That kind of feedback may be observed from a controlled server perspective. Strip the power-gaming elements, try going to the basics, try not to get a profit from it but introduce profit ploys slowly, and you may get people to try, probably find the proper fixes to existing bugs (and make the Known Issues list shorter, bit by bit), and probably find what the bulk of the gamers look. If it fails, then there's positive feedback as well: people like what's going on with the game, so might as well build for it.

    However, it'd be wrong to stake that there should be a "proper D&D server" unless a good section of the population looks for it. I got in because of D&D; just ask how many people got in because of D&D. Likewise, I got in because of Eberron; just ask how many people got in because of Eberron. A good portion of the people will probably answer "I got in because of D&D", but much less people will say "...and also because of Eberron"; else, you wouldn't see Lolth opening a portal between worlds. Largely the same reason why you won't see a Eberron-Greyhawk, Eberron-Dark Sun, Eberron-Ravenloft (or merely a Demiplane of Dread manifest zone), or a special Spelljammer expansion any time soon. Again: I find merit on a server that rolls back a bit from a perspective reason, and I expect people to find such reason faulty, but I find it a bit more solid than just doing it because it's not the game I like.

    Not sure about how many private servers based off DDO (homebrewed servers? ) there are, but as far as I know, there's zero servers. That's either poor promotion or VERY GOOD core service, IMO. That said, compare to how 3.5 has a continent's wealt of homebrew (just from the old 3.5 CO boards, Brilliant Gameologists/Min-Max Boards, Giant in the Playground, The Gaming Den, EN World, Paizo's Pathfinder...), and how many people try to play the game differently from its core, and you can't expect the subsidiary of a multi-million dollar corporation to actually address every single gamer, ever.

  16. #16
    Community Member exvanguard's Avatar
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    I still play PnP at least once/week and I can tell you that if any of my DM's (or myself when I am DM) ever allowed a campaign to stagnate around achievable hard caps that made a player unbeatable I would hang up my dice bag. It is the job of the DM to keep the game challenging for his players and push them to the edge. if there is no risk, then what is the point. Pump the AC to raise your survivability but there should never be a point at which the mobs can't hit you. Diminishing returns (IMO) made the game better - mid values are more beneficial helping the "average" player and higher values still have purpose.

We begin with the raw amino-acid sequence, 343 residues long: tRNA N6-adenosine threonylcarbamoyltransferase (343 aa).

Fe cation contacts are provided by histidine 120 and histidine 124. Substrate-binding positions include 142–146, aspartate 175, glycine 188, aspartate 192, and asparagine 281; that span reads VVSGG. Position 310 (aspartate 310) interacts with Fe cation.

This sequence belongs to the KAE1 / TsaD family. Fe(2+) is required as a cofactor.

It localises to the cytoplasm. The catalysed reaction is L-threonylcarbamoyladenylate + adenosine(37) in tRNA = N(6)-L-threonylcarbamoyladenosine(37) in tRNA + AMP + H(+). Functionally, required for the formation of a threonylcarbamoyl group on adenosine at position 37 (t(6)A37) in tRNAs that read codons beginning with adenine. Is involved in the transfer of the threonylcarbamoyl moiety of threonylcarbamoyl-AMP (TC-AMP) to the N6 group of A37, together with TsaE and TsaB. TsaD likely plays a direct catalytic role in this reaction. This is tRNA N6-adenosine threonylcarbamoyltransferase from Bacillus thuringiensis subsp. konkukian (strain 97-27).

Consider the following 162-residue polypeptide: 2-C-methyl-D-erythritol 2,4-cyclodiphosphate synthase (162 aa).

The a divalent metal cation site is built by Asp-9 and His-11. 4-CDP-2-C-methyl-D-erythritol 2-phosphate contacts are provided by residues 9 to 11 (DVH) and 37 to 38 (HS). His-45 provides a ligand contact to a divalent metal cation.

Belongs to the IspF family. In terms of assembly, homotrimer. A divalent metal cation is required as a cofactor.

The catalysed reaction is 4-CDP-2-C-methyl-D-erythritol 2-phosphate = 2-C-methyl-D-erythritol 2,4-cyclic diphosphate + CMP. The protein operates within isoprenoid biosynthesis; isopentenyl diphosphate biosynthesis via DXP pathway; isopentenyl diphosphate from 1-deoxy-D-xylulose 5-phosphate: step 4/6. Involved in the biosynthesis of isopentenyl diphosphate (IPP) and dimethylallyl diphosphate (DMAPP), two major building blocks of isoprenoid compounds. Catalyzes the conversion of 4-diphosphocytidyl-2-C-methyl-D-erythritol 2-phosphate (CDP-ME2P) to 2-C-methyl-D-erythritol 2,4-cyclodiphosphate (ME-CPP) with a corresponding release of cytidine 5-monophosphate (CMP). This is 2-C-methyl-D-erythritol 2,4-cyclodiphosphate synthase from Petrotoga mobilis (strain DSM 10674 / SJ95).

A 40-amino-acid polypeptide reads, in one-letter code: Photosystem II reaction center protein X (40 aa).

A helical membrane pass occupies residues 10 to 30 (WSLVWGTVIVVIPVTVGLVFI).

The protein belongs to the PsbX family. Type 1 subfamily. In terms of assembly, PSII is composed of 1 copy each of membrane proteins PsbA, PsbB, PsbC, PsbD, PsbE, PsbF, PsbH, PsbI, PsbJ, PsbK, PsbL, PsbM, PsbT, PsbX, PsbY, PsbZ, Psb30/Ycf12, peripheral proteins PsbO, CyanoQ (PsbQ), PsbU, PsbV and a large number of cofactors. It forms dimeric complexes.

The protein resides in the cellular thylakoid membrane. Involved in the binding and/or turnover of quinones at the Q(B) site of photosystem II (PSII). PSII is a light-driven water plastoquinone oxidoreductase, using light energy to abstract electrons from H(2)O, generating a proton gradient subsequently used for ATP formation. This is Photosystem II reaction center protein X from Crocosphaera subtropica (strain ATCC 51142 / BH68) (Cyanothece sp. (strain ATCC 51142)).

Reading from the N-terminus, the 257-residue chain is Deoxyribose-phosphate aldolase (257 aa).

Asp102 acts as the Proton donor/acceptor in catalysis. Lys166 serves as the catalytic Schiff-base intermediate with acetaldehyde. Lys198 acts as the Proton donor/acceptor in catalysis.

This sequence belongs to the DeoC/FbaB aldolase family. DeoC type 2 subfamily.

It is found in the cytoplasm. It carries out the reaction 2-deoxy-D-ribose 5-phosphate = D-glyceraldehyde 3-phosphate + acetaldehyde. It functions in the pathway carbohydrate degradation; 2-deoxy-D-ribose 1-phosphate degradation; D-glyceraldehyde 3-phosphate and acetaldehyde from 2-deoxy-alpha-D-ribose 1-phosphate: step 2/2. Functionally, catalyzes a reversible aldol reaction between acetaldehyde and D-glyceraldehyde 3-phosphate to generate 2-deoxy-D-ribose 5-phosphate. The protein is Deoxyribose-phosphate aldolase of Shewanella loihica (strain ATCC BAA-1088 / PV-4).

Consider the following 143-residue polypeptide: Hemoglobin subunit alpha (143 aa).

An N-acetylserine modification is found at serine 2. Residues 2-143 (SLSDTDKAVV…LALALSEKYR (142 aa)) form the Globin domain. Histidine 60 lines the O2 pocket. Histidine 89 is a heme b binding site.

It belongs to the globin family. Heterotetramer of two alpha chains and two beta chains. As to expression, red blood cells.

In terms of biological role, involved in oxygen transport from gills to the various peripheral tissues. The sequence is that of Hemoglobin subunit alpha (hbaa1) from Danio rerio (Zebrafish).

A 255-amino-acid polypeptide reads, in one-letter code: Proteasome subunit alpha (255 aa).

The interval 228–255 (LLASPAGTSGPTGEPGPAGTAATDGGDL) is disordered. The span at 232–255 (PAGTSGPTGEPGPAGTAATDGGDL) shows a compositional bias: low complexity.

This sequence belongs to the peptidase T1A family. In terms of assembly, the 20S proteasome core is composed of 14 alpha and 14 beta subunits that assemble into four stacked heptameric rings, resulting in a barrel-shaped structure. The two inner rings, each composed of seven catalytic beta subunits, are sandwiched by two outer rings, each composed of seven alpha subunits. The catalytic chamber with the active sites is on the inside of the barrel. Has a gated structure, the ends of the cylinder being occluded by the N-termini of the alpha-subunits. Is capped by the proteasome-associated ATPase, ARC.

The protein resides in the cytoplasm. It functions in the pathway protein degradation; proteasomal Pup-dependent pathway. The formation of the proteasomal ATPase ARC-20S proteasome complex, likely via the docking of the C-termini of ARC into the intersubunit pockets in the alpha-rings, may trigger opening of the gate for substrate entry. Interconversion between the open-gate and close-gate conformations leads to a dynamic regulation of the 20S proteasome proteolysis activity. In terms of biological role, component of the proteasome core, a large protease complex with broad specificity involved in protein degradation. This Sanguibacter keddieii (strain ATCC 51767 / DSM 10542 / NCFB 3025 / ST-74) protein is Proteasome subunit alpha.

17. #17
    Community Member elg582's Avatar
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    Quote Originally Posted by Perceval View Post
    Two Words... Perma Death.... ok so its 1 1/2 words....

    You want DnD feel, play perma death. The second you hit the raise button, you stopped playing dnd.
    I played in a perma-death guild for almost 3 years. Then it broke up.

    Since then, reincarnation has come out, and I can't stand to repeat low level quests as much as both TR'ing and perma-deathing would require.
    "You lie down with rats, and the rats run away."

  18. #18
    Community Member whereispowderedsilve's Avatar
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    Quote Originally Posted by TGOskar View Post
    I don't see this as a bad idea, but to see it proper, it'd be best to work with some key points.

    .......

    Pathfinder...), and how many people try to play the game differently from its core, and you can't expect the subsidiary of a multi-million dollar corporation to actually address every single gamer, ever.
    Wow awesome post bro! (Sincerely!) That is an excellent state of the game in a summary! Wow! :P! ! Good job!
    http://dillonpfaff5.wix.com/theob Sign this!!!: http://goo.gl/vS6htg

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  19. #19
    Community Member LongshotBro's Avatar
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    I see these threads pop up every now and then. Philosophically i empathize with the OP, i really do. But you've got to face facts -to it's not going to happen. Maybe within a decade...
    In the meantime, play the original Neverwinter Nights, Neverwinter Nights 2, and the associated player-created content. Or try one of those online tabletop systems. Or go to your local hobby store and see if there's any ads up for groups looking for players. Colleges often have them too. All viable choices for what you're looking for. If it's strictly PC gaming you want, Neverwinter 1 & 2 are superb.
    When you stand out in the rain, you get wet.

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  20. #20
    2015 DDO Players Council Starla70's Avatar
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    DDO started becoming a WOW clone when so many players came from there and started demanding their WOW things and changes. The system has changed from 3.0 to 3.5 and now 4.0. I have played pen and paper since 1979. There are many things I do not like. However, I have no plans to leave. I refused to buy any 3.5 books or above, I thought the new system took out imagination and was too much like a video game. It would be nice to have servers for different things like 12 to 15 year olds, Pen and paper players that are more casual then hack and slash, TR maniac's that are all about elite, elite, elite, a teaching server, for those that need the extra help to get started in all this.

    However since none of that would make much money, I don't see it happening. I for one like the idea.